Migration of Network State Information for Efficient Transition Support
Subproject A3 investigates the optimization of transitions in both end-systems and the network by means of proactive and software-defined migration of network state information. To this end, classes of communication patterns are identified in mobile applications and mapped to optimal mechanisms. Network state information is exploited to either proactively prepare for a transition or to optimize a transition during execution. The initiation of transitions is either triggered locally by an end-system or system-wide by a SDWN-controller. Conflicts between coexisting multi-mechanisms are handled by using resource virtualization and by augmenting the functionality of SDWNs with novel methods for fair resource allocation.
Today's communication systems support a large number of applications and depend on the interplay of mechanisms on all network layers for optimal service provision. Adaptation of a communication system to changing conditions can be achieved by means of targeted transitions between mechanisms. A transition takes place whenever a switch from a mechanism MA to a second, semantically similar mechanism MB promises an optimization of the network. To realize such a transition as efficiently as possible, the migration of network state information is carried out between the mechanisms MA and MB, with the goal of achieving seamless transitions – network state information includes internal system states of the mechanisms, the descriptive metadata, configuration parameters, and monitoring data, as well as the history of this information. Furthermore, the influences of a transition on the communication system are investigated so that these can be recognized, evaluated, and taken into account in advance.
In Phase I of MAKI, the focus of subproject A3 was on the investigation and development of approaches for the migration of network state information for transport and network layer mechanisms, and for network functions. For this purpose, the influences of selected transitions on the communication system were investigated. Currently, Internet and SDN mechanisms as well as network functions manage network state information per mechanism. The resulting isolated information (information silos) prevents that other mechanisms gain access to this information and thus makes generic transition support more difficult. The main contribution of subproject A3 was therefore a generalized approach for the collection, storage, transformation and reuse of network state information across mechanisms, protocols and system boundaries, which provides generic transition support. The functionality and performance of the proposed approach was demonstrated experimentally both for mechanisms in the Internet, as well as for SDN systems and network functions. The resulting service for the collection and management of network state information, STEAN (A Storage and Transformation Engine for Advanced Networking Context), was realized prototypically and tested in several applications.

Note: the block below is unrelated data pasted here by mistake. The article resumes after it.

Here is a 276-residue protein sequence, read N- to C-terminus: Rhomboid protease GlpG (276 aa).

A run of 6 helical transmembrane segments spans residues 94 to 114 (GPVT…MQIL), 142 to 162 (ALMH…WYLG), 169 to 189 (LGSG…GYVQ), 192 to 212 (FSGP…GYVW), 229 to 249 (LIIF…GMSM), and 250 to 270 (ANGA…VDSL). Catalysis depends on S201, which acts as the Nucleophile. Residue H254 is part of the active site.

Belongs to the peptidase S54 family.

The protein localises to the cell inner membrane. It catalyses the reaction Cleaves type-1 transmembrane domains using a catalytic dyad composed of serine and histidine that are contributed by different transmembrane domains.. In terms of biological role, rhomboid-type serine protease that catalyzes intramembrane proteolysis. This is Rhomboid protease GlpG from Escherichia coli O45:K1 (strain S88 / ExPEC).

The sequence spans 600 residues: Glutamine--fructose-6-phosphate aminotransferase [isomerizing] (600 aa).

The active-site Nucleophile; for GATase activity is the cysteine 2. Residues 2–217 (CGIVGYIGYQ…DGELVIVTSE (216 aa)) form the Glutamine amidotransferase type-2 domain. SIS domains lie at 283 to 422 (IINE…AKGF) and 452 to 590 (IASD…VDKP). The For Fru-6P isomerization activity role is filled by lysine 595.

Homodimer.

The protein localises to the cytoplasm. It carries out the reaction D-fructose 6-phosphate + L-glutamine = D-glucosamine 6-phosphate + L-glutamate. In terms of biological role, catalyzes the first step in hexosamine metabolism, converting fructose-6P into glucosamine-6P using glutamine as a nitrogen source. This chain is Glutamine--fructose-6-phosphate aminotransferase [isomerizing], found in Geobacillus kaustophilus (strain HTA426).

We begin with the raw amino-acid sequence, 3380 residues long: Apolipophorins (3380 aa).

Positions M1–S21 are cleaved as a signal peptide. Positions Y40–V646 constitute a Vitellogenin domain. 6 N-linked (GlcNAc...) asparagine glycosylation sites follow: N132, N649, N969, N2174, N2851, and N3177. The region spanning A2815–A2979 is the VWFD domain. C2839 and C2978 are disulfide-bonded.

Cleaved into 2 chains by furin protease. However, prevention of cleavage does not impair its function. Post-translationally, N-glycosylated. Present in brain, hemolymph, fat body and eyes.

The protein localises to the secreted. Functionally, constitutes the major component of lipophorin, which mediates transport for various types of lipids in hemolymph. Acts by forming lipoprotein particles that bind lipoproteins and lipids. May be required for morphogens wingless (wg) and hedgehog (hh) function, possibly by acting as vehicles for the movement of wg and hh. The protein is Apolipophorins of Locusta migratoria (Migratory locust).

The overall objective of subproject A3 in Phase II of MAKI is to utilize the migration of network state information via a novel design methodology in a proactive and software-defined manner for the optimization of transitions in end systems and in the network. Proactivity and software-defined operation are realized by passing the communication demands of applications to a software-defined network controller at the beginning of their execution, which then carries out corresponding transitions, taking account of current network status information. The functionality of STEAN will be significantly extended with respect to the consideration of application demands and the conception of software-defined methods. This allows, on the one hand, end systems and applications to be included in the optimization of transitions and, on the other hand, the use of appropriately extended software-defined networks for conflict resolution in scenarios with competing rcommunication demands of different application classes and the associated coexistent multi-mechanisms.
The thematic focus of subproject A3 in Phase II is on mobile applications (apps) as well
software-defined wireless networks (SDWN). In particular, new approaches will be investigated to provide an optimal network for a mobile app. For this purpose, the communication behavior of mobile apps will be analyzed in order to identify classes of communication patterns and their meaning for transitions and network state migrations. The identified classes of communication patterns are mapped to optimal, existing or newly generated mechanisms, so that in case of a change between classes of communication patterns, by taking into account current network status information, proactive changes between the mapped mechanisms, i.e, transitions, take place. The network state information collected in STEAN is used to perform actions related to optimal transitions to support given communication patterns either locally through an end system (e.g., for modulation, channel access, buffer management) or system-wide via SDWN interactions (e.g., routing, resource reservation). Furthermore, new conflict resolution methods will be developed for competing demands of such communication patterns and the associated co-existent multi-mechanisms. These are, on the one hand, based on the virtualization of resources and, on the other hand, on newly developed SDWN functionality for fair resource allocation.
To summarize, subproject A3 investigates approaches for the innovative utilization of application demands and network state information for efficient transition support using software-defined methods for wireless networks. It provides contributions to proactive transitions, to software-defined communication systems and to solving resource conflicts of coexistent multi-mechanisms.